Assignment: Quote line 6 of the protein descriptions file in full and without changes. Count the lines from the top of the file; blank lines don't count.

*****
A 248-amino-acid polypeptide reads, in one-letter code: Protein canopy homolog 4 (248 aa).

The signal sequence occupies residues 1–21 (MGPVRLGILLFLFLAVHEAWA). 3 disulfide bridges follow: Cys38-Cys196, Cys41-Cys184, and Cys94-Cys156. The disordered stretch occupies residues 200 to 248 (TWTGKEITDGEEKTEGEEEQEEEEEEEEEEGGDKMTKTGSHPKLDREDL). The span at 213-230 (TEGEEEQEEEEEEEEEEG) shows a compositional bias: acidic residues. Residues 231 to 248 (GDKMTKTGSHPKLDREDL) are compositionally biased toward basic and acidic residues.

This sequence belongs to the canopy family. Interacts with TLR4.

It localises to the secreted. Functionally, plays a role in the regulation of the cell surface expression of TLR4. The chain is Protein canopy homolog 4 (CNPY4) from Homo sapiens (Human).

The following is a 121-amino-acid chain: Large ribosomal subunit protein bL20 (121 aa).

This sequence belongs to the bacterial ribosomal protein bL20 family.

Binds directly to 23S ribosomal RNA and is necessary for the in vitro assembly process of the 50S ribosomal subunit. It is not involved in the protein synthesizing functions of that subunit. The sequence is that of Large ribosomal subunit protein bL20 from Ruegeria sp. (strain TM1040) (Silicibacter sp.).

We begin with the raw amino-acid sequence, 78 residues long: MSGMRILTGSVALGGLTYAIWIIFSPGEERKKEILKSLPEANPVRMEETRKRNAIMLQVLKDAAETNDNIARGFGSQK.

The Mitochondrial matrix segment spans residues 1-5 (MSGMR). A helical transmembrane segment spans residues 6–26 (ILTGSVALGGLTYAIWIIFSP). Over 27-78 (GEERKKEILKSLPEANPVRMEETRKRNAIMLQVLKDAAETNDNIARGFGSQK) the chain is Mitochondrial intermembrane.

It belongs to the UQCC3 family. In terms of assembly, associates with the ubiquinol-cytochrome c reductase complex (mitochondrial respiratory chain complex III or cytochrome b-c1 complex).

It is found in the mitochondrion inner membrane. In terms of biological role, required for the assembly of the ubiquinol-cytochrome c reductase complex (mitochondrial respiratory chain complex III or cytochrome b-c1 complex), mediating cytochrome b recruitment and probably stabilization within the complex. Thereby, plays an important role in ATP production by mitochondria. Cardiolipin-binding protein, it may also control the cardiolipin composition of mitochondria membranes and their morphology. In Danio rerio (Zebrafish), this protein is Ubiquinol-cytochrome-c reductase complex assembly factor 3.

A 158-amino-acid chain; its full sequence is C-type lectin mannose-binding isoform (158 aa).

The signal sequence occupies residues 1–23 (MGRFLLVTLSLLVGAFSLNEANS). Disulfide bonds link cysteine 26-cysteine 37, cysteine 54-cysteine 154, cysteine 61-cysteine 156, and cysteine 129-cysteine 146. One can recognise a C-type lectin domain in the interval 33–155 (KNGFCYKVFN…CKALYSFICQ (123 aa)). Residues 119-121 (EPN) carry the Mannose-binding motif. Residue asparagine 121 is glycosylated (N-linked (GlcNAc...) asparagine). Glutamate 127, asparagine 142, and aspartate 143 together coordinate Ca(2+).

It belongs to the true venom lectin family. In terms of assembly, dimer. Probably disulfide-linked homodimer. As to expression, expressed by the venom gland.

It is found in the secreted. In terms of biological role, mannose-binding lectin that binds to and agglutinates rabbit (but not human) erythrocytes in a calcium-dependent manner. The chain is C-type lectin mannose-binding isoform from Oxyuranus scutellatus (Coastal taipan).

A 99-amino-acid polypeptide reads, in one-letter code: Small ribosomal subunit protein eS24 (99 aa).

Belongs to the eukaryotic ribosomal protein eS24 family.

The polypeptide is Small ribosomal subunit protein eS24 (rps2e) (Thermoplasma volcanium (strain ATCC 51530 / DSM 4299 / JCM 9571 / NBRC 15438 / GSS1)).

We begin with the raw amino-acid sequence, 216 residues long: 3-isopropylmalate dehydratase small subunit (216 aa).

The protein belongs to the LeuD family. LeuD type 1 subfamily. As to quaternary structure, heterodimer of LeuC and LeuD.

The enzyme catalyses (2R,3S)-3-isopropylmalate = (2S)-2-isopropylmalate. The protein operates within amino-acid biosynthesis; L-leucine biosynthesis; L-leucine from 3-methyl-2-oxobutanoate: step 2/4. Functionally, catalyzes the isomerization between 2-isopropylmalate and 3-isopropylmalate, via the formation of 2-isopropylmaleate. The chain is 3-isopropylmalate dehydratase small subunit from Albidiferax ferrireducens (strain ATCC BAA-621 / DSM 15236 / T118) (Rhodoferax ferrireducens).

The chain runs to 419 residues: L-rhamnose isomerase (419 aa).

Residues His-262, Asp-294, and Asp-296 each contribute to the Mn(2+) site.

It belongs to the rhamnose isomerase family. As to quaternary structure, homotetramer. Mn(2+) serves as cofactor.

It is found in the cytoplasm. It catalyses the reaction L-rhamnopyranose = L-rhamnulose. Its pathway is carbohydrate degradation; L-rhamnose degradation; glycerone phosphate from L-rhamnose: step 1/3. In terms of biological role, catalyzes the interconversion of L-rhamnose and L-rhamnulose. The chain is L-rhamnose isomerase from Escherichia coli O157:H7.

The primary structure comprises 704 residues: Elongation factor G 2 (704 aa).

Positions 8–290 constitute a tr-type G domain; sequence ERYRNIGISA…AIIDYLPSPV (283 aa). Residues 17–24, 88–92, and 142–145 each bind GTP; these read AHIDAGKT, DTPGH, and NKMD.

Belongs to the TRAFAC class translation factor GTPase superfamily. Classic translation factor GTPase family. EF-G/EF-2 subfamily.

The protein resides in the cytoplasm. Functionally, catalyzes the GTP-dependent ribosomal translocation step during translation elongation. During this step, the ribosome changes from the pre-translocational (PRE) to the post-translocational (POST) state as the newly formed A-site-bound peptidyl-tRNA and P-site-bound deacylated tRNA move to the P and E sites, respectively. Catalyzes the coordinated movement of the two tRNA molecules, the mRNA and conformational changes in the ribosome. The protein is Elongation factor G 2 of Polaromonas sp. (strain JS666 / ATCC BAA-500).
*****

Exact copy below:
This sequence belongs to the bacterial ribosomal protein bL20 family.